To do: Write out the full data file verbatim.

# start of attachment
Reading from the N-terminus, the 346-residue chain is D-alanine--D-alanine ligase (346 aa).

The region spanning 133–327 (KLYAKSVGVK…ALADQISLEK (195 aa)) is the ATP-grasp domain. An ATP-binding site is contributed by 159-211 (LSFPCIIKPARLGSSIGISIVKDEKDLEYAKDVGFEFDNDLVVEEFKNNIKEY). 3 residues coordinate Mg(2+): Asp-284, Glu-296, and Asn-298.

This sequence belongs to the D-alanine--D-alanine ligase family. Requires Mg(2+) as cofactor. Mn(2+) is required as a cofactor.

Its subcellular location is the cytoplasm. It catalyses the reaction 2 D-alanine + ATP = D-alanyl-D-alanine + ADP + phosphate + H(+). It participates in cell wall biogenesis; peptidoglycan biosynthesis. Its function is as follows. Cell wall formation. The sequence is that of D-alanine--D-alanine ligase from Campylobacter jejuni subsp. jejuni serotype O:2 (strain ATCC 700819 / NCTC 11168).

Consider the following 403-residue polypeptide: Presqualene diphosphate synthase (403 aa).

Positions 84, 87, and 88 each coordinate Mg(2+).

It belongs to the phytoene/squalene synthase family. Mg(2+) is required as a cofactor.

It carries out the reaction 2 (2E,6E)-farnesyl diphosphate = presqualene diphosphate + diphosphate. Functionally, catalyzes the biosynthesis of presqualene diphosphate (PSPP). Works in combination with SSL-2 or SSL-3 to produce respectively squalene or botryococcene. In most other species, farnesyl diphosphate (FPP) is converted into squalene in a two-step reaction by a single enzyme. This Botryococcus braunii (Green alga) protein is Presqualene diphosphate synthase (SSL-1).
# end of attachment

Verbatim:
Reading from the N-terminus, the 346-residue chain is D-alanine--D-alanine ligase (346 aa).

The region spanning 133–327 (KLYAKSVGVK…ALADQISLEK (195 aa)) is the ATP-grasp domain. An ATP-binding site is contributed by 159-211 (LSFPCIIKPARLGSSIGISIVKDEKDLEYAKDVGFEFDNDLVVEEFKNNIKEY). 3 residues coordinate Mg(2+): Asp-284, Glu-296, and Asn-298.

This sequence belongs to the D-alanine--D-alanine ligase family. Requires Mg(2+) as cofactor. Mn(2+) is required as a cofactor.

Its subcellular location is the cytoplasm. It catalyses the reaction 2 D-alanine + ATP = D-alanyl-D-alanine + ADP + phosphate + H(+). It participates in cell wall biogenesis; peptidoglycan biosynthesis. Its function is as follows. Cell wall formation. The sequence is that of D-alanine--D-alanine ligase from Campylobacter jejuni subsp. jejuni serotype O:2 (strain ATCC 700819 / NCTC 11168).

Consider the following 403-residue polypeptide: Presqualene diphosphate synthase (403 aa).

Positions 84, 87, and 88 each coordinate Mg(2+).

It belongs to the phytoene/squalene synthase family. Mg(2+) is required as a cofactor.

It carries out the reaction 2 (2E,6E)-farnesyl diphosphate = presqualene diphosphate + diphosphate. Functionally, catalyzes the biosynthesis of presqualene diphosphate (PSPP). Works in combination with SSL-2 or SSL-3 to produce respectively squalene or botryococcene. In most other species, farnesyl diphosphate (FPP) is converted into squalene in a two-step reaction by a single enzyme. This Botryococcus braunii (Green alga) protein is Presqualene diphosphate synthase (SSL-1).